Dr. Roland Mühlenbernd

Leibniz-Zentrum Allgemeine Sprachwissenschaft (ZAS)

Dr. Roland Mühlenbernd ist wissenschaftlicher Mitarbeiter im DFG-Projekt A05 Die Modellierung von semantischen Registerunterschieden im Rahmen des SFB 1412 Register: Language-Users’ Knowledge of Situational-Functional Variation / Forschungsbereich 4 ‚Semantik & Pragmatik‘.

Er interessiert sich vor allem für die Frage, wie sich individuelles Verhalten auf soziale Konventionen und Normen auswirkt. In Bezug auf menschliche Sprache möchte er diesbezüglich Erkenntnisse darüber erlangen, warum Sprecher und Hörer bestimmte Entscheidungen in Sprachproduktion und Perzeption treffen, und wie sich diese Entscheidungen langfristig auf das Sprachsystem auswirken. Zu diesem Zweck entwickelt er (insbesondere spieltheoretische) Kommunikationsmodelle und untersucht diese (i) anhand von Lösungskonzepten der (evolutionären) Spieltheorie, (ii) durch computergestützte Ansätze, und (iii) durch Experimente mit künstlichen Kommunikationssystemen. Er interessiert sich insbesondere für Fragestellungen innerhalb der linguistischen Forschungsbereiche Sprachwandel/Sprachevolution und Semantik/Pragmatik.

Projekte

A05 Modeling meaning-driven register variation

Kontakt

ZAS, Schützenstraße 18, 10117 Berlin

+49 30 20192 412

muehlenbernd@leibniz-zas.deWebsite https://orcid.org/0000-0002-3669-4003

Publications & Presentations

    Publications

  • Mühlenbernd, Roland; Wacewicz, Slawomir; Zywiczyński, Przemyslaw  (2022) The evolution of ambiguity in sender—receiver signaling games In: Games [DOI] [ViVo]
    We study an extended version of a sender–receiver signaling game—a context-signaling (CS) game that involves external contextual cues that provide information about a sender’s private information state. A formal evolutionary analysis of the investigated CS game shows that ambiguous signaling strategies can achieve perfect information transfer and are evolutionarily stable. Moreover, a computational analysis of the CS game shows that such perfect ambiguous systems have the same emergence probability as non-ambiguous perfect signaling systems in multi-agent simulations under standard evolutionary dynamics. We contrast these results with an experimental study where pairs of participants play the CS game for multiple rounds with each other in the lab to develop a communication system. This comparison shows that unlike virtual agents, human agents clearly prefer perfect signaling systems over perfect ambiguous systems.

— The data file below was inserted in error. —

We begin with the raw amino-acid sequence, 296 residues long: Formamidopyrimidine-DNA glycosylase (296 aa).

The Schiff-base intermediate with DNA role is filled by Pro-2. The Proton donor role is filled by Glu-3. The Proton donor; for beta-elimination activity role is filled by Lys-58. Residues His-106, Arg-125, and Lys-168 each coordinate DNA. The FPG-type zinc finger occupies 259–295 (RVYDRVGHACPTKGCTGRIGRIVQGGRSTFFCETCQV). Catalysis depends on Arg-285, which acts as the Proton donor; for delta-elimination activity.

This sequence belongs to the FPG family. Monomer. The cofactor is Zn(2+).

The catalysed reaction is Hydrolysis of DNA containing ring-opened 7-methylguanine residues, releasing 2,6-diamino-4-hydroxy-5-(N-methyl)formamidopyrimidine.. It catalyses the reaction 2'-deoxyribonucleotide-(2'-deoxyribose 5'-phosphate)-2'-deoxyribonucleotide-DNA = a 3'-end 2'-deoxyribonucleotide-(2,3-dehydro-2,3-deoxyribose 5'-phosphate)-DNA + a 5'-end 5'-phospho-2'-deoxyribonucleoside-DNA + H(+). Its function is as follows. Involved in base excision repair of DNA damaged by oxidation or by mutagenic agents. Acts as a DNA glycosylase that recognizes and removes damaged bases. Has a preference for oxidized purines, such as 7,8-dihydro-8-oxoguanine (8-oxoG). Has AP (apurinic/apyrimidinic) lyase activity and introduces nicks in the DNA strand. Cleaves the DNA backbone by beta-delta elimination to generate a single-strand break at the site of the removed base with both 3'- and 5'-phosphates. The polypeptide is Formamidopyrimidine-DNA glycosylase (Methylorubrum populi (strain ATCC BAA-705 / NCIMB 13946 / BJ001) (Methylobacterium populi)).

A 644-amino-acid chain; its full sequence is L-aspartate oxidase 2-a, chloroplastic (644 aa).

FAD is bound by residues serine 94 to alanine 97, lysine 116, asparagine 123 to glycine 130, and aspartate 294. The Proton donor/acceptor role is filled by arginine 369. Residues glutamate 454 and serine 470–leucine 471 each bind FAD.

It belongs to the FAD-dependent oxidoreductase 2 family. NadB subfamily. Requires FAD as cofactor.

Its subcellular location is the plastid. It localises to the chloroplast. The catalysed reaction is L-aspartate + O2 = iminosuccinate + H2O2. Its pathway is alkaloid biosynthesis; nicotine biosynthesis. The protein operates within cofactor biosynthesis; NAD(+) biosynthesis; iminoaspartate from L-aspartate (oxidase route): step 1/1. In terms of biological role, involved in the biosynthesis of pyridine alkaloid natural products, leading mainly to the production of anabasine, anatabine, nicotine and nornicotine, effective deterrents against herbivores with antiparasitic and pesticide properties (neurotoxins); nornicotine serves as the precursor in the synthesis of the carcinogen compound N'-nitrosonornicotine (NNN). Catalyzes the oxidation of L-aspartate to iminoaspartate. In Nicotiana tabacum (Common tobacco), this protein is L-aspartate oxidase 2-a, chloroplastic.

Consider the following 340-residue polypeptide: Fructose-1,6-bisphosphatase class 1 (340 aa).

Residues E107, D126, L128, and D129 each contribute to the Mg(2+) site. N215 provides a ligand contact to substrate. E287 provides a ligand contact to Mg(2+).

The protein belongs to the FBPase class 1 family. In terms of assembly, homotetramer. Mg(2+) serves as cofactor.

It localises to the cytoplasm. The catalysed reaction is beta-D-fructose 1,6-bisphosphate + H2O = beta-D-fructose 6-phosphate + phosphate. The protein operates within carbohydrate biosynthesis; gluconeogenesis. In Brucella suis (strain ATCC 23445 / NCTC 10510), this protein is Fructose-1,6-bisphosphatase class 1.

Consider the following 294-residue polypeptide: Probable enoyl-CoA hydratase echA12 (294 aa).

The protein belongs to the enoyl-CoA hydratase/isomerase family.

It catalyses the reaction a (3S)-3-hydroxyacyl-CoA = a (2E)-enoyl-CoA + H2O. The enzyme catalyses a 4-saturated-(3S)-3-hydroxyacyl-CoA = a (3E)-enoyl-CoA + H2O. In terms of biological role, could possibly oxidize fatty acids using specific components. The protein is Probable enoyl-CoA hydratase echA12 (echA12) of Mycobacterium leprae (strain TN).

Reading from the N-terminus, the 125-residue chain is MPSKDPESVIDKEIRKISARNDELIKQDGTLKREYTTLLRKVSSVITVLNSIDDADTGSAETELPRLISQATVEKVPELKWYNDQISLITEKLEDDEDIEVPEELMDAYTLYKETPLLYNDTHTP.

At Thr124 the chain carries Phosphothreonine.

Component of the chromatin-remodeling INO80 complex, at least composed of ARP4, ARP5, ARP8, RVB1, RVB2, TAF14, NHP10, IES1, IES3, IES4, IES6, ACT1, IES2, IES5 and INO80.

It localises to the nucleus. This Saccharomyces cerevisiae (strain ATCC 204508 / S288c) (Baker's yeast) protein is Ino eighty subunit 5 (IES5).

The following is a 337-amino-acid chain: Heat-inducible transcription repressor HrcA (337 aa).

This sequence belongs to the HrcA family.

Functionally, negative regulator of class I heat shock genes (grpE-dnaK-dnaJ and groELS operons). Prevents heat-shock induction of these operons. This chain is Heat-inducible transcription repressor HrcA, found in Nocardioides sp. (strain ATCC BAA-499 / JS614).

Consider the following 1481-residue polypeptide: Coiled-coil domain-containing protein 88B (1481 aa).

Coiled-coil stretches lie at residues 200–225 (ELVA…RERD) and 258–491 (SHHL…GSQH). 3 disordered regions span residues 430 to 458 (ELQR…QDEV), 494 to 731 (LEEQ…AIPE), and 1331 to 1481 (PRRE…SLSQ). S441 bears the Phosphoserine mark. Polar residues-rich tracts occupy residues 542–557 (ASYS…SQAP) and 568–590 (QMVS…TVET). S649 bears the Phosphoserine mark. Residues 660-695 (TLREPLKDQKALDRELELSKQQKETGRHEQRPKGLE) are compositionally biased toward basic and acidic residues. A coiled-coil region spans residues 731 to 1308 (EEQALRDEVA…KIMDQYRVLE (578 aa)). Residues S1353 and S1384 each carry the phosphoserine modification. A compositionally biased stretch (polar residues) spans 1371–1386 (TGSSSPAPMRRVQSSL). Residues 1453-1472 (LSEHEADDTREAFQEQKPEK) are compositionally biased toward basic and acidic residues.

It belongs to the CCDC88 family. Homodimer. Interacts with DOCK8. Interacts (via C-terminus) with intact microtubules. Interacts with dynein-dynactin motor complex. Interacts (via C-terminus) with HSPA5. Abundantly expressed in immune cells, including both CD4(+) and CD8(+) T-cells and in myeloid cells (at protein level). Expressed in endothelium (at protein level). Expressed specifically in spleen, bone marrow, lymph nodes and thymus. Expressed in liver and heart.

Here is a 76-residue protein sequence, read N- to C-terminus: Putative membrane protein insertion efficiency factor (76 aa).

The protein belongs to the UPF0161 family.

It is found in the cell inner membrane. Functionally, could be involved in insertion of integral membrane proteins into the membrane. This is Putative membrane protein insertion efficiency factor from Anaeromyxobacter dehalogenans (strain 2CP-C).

• Mühlenbernd, Roland; Wacewicz, Slawomir; Zywiczyński, Przemyslaw  (2021) Politeness and reputation in cultural evolution In: Linguistics and Philosophy [DOI] [ViVo]
    Politeness in conversation is a fascinating aspect of human interaction that directly interfaces language use and human social behavior more generally. We show how game theory, as a higher-order theory of behavior, can provide the tools to understand and model polite behavior. The recently proposed responsibility exchange theory (Chaudhry and Loewenstein in Psychol Rev 126(3):313–344, 2019) describes how the polite communications of thanking and apologizing impact two different types of an agent’s social image: (perceived) warmth and (perceived) competence. Here, we extend this approach in several ways, most importantly by adding a cultural-evolutionary dynamics that makes it possible to investigate the evolutionary stability of politeness strategies. Our analysis shows that in a society of agents who value status-related traits (such as competence) over reciprocity-related traits (such as warmth), both the less and the more polite strategies are maintained in cycles of cultural-evolutionary change.
  • Presentations

  • Baumann, Andreas; Mühlenbernd, Roland  (2021) Population-level models of evolutionary pragmatics In: Evolutionary Pragmatics Forum (virtual) [ViVo]
  • Mühlenbernd, Roland  (2021) The evolution of ambiguity in communication systems In: Protolang 7, Heinrich-Heine-Universität Düsseldorf [ViVo]
  • Mühlenbernd, Roland  (2021) Politeness and reputation In: Workshop on Oppressive Speech, Societies and Norms (Theme 3: Social Meaning & Semantics/Pragmatics of Harmful Speech), Berlin, Germany [ViVo]